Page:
Keeping pilots in the cockpit is a deliberate and realistic choice by the devs. I suggest you read their full explanation here - it's quite a good read, and I suspect it will address most of your questions.
 

10thTARDIS

Moderator
Staff member
Alpha Squadron
QA Tester
#7
They really have. After talking to the devs over the past two-ish years, I'm convinced they've thought of everything.
 

Togg

New Member
#8
Having been in more than a few gunfights (Both airborne and ground side) i can definitively say gunfights are more art than science (more feel than than fact).

and until we have emotive computing, HUMANS will trump computers.
 

DFX2KX

New Member
#9
As to why one would have fighter pilots over drones? Any drone with external communications can be interfered with. Even if in practicality that'd be next to impossible with even a basic understanding of encryption practices, I'll handwave that.

Today, humans are preferred over pure computers mainly on account of reliability. The 'emotive' nature of humans is actually something the militaries of today are already getting annoyed with, so I am not convinced that'd be seen as an advantage 200 years hence.

However, there is one area where humans have the edge... processing power per dollar. A computer that can be nearly as adaptable as a human is doable, certainly those that can out do us flying a fighter certainly exist. A good system like this is rather expensive, however. So that investment would be better spent on 4 or 5 much cheaper manned craft, with essentially expendable meat computers.
 
#10
Why is it so important to have pilots in games? Could we not fly craft "remotely" in a game world? Is it simply the fantasy of being top fighter dude is so strongly ingrained into flight sims no one wants to make a game without them?
 

10thTARDIS

Moderator
Staff member
Alpha Squadron
QA Tester
#11
Why is it so important to have pilots in games? Could we not fly craft "remotely" in a game world? Is it simply the fantasy of being top fighter dude is so strongly ingrained into flight sims no one wants to make a game without them?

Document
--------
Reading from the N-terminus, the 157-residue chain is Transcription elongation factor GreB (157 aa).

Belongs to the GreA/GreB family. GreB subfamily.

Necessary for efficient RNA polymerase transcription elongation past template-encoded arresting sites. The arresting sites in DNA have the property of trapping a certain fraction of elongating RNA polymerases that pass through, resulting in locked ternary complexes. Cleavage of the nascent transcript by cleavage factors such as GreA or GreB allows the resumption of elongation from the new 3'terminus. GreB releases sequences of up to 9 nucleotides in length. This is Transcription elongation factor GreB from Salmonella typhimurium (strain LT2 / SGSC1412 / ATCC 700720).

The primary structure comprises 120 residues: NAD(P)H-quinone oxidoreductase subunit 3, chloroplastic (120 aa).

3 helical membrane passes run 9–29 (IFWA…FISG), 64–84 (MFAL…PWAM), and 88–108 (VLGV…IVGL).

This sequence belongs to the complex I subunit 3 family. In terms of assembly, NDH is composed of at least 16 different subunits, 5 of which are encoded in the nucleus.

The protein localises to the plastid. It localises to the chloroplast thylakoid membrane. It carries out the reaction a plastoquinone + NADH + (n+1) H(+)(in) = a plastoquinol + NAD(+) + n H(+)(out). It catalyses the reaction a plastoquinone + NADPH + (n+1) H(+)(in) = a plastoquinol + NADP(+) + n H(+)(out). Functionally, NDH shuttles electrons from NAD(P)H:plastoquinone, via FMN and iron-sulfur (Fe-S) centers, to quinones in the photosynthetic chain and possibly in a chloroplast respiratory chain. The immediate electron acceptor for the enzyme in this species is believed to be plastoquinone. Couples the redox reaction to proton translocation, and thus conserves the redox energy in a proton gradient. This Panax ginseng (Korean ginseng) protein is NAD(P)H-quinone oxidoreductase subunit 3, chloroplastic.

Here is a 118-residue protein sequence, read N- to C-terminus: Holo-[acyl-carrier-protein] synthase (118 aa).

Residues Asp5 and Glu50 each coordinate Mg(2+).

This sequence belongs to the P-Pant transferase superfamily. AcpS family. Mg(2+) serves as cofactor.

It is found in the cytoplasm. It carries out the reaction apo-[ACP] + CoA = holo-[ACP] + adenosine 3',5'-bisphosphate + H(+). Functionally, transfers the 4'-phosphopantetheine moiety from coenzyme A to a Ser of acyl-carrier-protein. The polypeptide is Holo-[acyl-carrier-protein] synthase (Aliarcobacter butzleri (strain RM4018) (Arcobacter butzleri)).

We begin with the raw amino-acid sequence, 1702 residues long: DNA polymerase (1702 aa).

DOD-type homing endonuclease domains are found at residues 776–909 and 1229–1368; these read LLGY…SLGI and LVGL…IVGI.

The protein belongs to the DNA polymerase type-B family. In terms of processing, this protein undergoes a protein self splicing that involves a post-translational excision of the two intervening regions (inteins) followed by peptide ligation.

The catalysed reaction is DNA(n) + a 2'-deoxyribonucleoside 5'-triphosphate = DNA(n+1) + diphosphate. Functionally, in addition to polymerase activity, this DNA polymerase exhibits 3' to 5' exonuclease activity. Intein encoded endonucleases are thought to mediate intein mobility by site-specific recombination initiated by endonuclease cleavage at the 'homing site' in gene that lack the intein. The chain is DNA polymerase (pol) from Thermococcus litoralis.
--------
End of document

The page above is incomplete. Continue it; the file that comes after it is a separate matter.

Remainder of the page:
As has been mentioned above and in other places, hacking and electronics warfare is planned to be a large part of the game. You can't rely on something that's being controlled remotely-- look at the drone the United States lost over Iran a couple years back if you want proof of that. If you want to make sure that your fighters can't be hacked, controlled, or jammed by your enemy, you need to have a pilot inside it.
 

David Wessman

Impeller Staff
Staff member
#12
We prefer to have pilots in the cockpit for a number of reasons:
  1. Ken Burnside's Zeroth Law of Space Combat: Science fiction fans relate more to human beings than to silicon chips.
  2. Pilots and crew can be captured and ransomed (this can be very profitable)
  3. We can portray the affects of space combat on humans in realistically grisly ways that no other game has yet attempted (afawk) - think of the red snowflakes in the Ganymede battle scene of Season 2 Episode 7 of The Expanse:
 
#13
you have nuclear weapons, I think you underestimate the radiation pulse generated by a space nuclear burst, INSTANTLY LEATHAL!!!, an AI core can be hardened much more easily then a fleshy type and can handle more radiation to boot
 

10thTARDIS

Moderator
Staff member
Alpha Squadron
QA Tester
#14
Radiation is not instantly lethal except in extraordinarily high doses (and by this, I mean staggeringly high amounts of radiation-- such as an unshielded fuel assembly at twenty feet), and nuclear weapons do not generally output as much radiation as people believe them to. Death may occur in an incredibly painful manner over a period of one or two days, but that isn't very useful when talking about space combat.